A Thankful Village: the Puttenham Memorial.

Buckland.  The village of Buckland is situated between Marsworth and Aston Clinton, east of Aylesbury in Buckinghamshire.  In contrast to the experience of the nearby ‘happy village’ of Puttenham, where all who served in the Great War survived, 11 of the serving villagers of Buckland fell in the conflict.

There being no village green, the Buckland War Memorial - a white cross of Bath stone - was erected to the left of the lychgate in the churchyard of All Saints church. It was dedicated on the 23rd May,1920, by the Suffragan Bishop of Buckingham together with the Rectors of Buckland, Aston Clinton, and Drayton Beauchamp.

The Buckland War Memorial.

Little Gaddesden, Hudnall and Ringshall.  Twenty-three of the inhabitants of the hamlets of Little Gaddesden, Hudnall and Ringshall who served in the armed forces during the Great War did not return.  Their names are listed on Little Gaddesden’s unusual war memorial, a wall fountain brought from Italy.  It  was unveiled by Baron Brownlow in September 1921.


“The Memorial opposite the Little Gaddesden entrance to Ashridge Drive, and at the end of the Green outside John O’Gaddesden’s House was erected in 1920-21. The design is Italian, and Mrs Wheatley, wife of Lord Brownlow’s agent and cousin of Lady Brownlow, brought back from Italy both the concept and some of the material. Harry Temple made the oak truss which carries the roof. At each end a bottle is built into the ridge containing information placed there when the Memorial was erected. The small cameo-type ornaments are Italian. The names of the 29 men from Little Gaddesden who died in the two World Wars are inscribed on the Memorial.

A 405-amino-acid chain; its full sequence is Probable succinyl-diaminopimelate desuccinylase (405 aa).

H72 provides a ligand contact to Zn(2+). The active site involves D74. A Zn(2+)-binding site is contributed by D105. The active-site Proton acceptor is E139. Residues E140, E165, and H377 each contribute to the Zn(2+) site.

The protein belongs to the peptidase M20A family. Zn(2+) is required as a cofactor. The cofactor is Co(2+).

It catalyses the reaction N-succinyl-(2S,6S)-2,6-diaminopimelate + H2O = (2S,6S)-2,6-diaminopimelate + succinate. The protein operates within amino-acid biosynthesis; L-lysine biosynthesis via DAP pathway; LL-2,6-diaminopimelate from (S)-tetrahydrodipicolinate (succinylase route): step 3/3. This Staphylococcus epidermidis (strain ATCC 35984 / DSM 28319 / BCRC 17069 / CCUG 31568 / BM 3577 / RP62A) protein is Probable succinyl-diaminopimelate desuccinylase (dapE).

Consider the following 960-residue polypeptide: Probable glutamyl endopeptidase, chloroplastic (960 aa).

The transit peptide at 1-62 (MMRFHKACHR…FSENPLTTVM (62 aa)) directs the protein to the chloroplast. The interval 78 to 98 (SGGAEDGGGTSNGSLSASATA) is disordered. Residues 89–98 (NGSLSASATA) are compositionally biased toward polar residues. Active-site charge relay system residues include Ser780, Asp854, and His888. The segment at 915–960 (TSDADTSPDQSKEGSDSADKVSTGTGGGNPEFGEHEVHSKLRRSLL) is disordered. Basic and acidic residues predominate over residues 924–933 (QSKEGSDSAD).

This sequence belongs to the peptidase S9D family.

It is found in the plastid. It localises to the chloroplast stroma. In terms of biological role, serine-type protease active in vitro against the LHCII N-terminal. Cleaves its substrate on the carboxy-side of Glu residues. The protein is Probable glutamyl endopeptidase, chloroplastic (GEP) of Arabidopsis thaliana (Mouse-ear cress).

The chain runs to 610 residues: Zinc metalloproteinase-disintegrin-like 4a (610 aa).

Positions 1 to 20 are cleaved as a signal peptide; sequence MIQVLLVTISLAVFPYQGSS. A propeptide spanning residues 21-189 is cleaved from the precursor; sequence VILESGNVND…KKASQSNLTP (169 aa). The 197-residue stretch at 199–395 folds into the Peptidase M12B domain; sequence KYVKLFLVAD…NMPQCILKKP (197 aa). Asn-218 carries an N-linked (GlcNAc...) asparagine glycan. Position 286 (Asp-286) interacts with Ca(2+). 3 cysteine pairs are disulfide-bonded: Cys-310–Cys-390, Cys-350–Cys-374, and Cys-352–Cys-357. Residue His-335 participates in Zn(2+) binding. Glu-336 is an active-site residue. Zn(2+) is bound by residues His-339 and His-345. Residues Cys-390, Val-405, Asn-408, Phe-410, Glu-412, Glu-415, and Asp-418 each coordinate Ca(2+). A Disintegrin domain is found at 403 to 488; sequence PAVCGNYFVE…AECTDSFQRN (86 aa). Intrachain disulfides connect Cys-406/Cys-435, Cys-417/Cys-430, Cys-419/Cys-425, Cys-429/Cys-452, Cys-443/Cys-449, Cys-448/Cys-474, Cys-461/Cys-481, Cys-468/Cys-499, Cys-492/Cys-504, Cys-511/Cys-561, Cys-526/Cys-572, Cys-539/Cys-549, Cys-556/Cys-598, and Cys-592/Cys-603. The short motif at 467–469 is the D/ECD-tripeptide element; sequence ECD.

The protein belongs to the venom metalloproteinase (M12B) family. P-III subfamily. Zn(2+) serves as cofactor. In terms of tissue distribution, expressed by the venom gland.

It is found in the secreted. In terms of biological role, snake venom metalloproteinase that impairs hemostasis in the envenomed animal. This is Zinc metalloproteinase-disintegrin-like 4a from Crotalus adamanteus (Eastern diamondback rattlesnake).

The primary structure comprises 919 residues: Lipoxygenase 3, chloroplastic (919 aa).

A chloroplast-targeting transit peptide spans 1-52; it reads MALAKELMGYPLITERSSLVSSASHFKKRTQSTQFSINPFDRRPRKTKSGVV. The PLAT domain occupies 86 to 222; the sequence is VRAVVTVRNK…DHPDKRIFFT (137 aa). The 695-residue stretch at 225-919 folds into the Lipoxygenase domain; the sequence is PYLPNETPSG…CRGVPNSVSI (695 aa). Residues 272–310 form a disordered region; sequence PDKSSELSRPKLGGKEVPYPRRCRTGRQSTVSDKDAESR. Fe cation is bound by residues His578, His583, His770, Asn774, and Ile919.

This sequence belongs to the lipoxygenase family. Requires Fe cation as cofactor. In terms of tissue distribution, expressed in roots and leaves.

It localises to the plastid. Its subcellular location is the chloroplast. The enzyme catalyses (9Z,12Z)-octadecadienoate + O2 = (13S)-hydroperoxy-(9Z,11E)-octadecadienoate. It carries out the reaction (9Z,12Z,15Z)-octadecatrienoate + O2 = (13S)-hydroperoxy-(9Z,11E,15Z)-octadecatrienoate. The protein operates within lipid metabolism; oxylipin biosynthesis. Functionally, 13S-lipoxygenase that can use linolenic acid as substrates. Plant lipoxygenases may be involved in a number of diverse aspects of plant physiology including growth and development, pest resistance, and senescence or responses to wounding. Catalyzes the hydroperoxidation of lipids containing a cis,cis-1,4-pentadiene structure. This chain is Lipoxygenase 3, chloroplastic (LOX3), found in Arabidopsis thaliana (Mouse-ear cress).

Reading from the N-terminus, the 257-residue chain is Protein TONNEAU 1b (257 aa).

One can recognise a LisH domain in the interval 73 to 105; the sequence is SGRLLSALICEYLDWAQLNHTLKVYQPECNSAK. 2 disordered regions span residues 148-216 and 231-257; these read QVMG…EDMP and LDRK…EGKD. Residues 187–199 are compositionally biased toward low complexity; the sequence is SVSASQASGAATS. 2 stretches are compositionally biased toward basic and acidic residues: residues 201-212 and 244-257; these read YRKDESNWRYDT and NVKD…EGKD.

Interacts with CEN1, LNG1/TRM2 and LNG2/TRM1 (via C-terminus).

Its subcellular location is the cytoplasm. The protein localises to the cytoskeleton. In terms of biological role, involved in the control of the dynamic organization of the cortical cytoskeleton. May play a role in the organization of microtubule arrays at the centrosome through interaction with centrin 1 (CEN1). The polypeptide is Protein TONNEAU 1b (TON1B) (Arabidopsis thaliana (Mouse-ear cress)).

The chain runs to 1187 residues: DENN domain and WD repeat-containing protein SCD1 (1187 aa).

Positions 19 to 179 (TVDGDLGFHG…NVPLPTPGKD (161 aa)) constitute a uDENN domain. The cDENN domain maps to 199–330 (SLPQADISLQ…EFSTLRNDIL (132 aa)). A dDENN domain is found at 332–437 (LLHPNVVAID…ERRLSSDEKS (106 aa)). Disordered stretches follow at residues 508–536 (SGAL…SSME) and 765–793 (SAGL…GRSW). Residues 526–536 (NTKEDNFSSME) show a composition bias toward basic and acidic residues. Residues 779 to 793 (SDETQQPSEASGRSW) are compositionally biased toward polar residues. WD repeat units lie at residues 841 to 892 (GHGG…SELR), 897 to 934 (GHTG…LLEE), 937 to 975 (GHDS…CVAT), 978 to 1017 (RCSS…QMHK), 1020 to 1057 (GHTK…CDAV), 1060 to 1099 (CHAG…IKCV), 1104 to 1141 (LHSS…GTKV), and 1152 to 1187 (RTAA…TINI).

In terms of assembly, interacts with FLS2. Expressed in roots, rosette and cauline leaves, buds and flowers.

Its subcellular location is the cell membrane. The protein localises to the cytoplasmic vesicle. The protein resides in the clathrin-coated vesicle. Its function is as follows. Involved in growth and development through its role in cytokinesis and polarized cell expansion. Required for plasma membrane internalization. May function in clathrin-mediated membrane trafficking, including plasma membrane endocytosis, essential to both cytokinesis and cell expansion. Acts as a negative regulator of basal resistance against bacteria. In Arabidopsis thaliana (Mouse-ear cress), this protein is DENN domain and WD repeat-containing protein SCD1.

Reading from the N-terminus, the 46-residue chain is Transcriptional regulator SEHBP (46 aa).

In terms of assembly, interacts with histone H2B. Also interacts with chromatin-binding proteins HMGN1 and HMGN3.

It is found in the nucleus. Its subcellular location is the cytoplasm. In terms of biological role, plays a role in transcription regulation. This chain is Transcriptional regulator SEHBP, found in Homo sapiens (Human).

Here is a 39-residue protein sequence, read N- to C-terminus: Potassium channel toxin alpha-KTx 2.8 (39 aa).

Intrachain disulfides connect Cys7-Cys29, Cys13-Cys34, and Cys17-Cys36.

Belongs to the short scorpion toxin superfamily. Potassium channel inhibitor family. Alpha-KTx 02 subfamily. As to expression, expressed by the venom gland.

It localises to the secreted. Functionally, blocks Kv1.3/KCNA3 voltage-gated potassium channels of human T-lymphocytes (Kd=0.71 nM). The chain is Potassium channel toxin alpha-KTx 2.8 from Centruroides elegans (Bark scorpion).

Each Remembrance Sunday a ceremony takes place here, before which, 29 poppies are placed at the foot of the memorial by the Royal British Legion. A wreath from the Legion and one from the Women’s Institute are placed beside them. Two minutes silence is observed during the ceremony and the Berkhamsted Brass Band plays the hymn ‘O Valiant Hearts’, and ‘Last Post’ and ‘Reveille’.

The Royal British Legion takes care of the Memorial and restored it in 1974-76.”

Little Gaddesden and Ashridge by Howard Senar, pub.1983.

Cheddington.  A garden fete and other functions held during 1922 raised the £120 necessary to erect an obelisk of grey granite on the village green, the names of the fallen being inscribed on its base.